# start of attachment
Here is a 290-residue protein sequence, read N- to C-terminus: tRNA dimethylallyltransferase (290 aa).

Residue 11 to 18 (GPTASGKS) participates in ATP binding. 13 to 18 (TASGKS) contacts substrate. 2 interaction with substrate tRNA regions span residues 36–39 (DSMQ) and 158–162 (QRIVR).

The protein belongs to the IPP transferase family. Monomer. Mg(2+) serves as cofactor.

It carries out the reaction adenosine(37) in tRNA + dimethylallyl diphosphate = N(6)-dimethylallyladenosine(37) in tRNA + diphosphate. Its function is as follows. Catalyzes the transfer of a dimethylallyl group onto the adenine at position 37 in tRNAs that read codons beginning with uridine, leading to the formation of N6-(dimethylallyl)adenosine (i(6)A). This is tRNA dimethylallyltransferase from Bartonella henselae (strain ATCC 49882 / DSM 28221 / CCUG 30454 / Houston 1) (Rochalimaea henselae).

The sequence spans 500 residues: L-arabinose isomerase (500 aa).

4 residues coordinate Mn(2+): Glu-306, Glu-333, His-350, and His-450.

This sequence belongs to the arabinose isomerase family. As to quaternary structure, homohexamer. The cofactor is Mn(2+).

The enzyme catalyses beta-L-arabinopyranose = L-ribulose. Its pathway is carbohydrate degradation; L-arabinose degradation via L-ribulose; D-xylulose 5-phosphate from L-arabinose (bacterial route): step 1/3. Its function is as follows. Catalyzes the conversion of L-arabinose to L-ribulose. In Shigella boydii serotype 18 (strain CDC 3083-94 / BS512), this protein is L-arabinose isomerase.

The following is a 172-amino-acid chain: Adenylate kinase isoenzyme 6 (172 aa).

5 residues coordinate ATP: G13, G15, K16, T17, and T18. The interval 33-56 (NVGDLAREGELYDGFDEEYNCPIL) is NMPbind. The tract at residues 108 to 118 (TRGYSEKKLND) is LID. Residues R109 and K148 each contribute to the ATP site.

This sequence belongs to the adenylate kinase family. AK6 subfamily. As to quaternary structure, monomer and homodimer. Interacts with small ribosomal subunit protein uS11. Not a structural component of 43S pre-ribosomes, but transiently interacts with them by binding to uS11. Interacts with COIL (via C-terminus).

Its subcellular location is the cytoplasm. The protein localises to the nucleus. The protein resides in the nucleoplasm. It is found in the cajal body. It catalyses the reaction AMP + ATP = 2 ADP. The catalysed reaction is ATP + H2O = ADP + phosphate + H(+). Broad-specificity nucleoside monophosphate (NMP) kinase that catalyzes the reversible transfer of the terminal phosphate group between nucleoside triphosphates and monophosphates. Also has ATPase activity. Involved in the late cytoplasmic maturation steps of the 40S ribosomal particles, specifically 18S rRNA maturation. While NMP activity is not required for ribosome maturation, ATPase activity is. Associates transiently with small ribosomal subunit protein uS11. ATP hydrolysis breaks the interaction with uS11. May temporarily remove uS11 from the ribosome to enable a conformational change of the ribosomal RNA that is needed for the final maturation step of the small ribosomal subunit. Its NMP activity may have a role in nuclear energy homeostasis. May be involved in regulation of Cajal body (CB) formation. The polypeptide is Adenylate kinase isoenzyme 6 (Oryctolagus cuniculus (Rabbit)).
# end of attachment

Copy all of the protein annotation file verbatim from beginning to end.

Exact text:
Here is a 290-residue protein sequence, read N- to C-terminus: tRNA dimethylallyltransferase (290 aa).

Residue 11 to 18 (GPTASGKS) participates in ATP binding. 13 to 18 (TASGKS) contacts substrate. 2 interaction with substrate tRNA regions span residues 36–39 (DSMQ) and 158–162 (QRIVR).

The protein belongs to the IPP transferase family. Monomer. Mg(2+) serves as cofactor.

It carries out the reaction adenosine(37) in tRNA + dimethylallyl diphosphate = N(6)-dimethylallyladenosine(37) in tRNA + diphosphate. Its function is as follows. Catalyzes the transfer of a dimethylallyl group onto the adenine at position 37 in tRNAs that read codons beginning with uridine, leading to the formation of N6-(dimethylallyl)adenosine (i(6)A). This is tRNA dimethylallyltransferase from Bartonella henselae (strain ATCC 49882 / DSM 28221 / CCUG 30454 / Houston 1) (Rochalimaea henselae).

The sequence spans 500 residues: L-arabinose isomerase (500 aa).

4 residues coordinate Mn(2+): Glu-306, Glu-333, His-350, and His-450.

This sequence belongs to the arabinose isomerase family. As to quaternary structure, homohexamer. The cofactor is Mn(2+).

The enzyme catalyses beta-L-arabinopyranose = L-ribulose. Its pathway is carbohydrate degradation; L-arabinose degradation via L-ribulose; D-xylulose 5-phosphate from L-arabinose (bacterial route): step 1/3. Its function is as follows. Catalyzes the conversion of L-arabinose to L-ribulose. In Shigella boydii serotype 18 (strain CDC 3083-94 / BS512), this protein is L-arabinose isomerase.

The following is a 172-amino-acid chain: Adenylate kinase isoenzyme 6 (172 aa).

5 residues coordinate ATP: G13, G15, K16, T17, and T18. The interval 33-56 (NVGDLAREGELYDGFDEEYNCPIL) is NMPbind. The tract at residues 108 to 118 (TRGYSEKKLND) is LID. Residues R109 and K148 each contribute to the ATP site.

This sequence belongs to the adenylate kinase family. AK6 subfamily. As to quaternary structure, monomer and homodimer. Interacts with small ribosomal subunit protein uS11. Not a structural component of 43S pre-ribosomes, but transiently interacts with them by binding to uS11. Interacts with COIL (via C-terminus).

Its subcellular location is the cytoplasm. The protein localises to the nucleus. The protein resides in the nucleoplasm. It is found in the cajal body. It catalyses the reaction AMP + ATP = 2 ADP. The catalysed reaction is ATP + H2O = ADP + phosphate + H(+). Broad-specificity nucleoside monophosphate (NMP) kinase that catalyzes the reversible transfer of the terminal phosphate group between nucleoside triphosphates and monophosphates. Also has ATPase activity. Involved in the late cytoplasmic maturation steps of the 40S ribosomal particles, specifically 18S rRNA maturation. While NMP activity is not required for ribosome maturation, ATPase activity is. Associates transiently with small ribosomal subunit protein uS11. ATP hydrolysis breaks the interaction with uS11. May temporarily remove uS11 from the ribosome to enable a conformational change of the ribosomal RNA that is needed for the final maturation step of the small ribosomal subunit. Its NMP activity may have a role in nuclear energy homeostasis. May be involved in regulation of Cajal body (CB) formation. The polypeptide is Adenylate kinase isoenzyme 6 (Oryctolagus cuniculus (Rabbit)).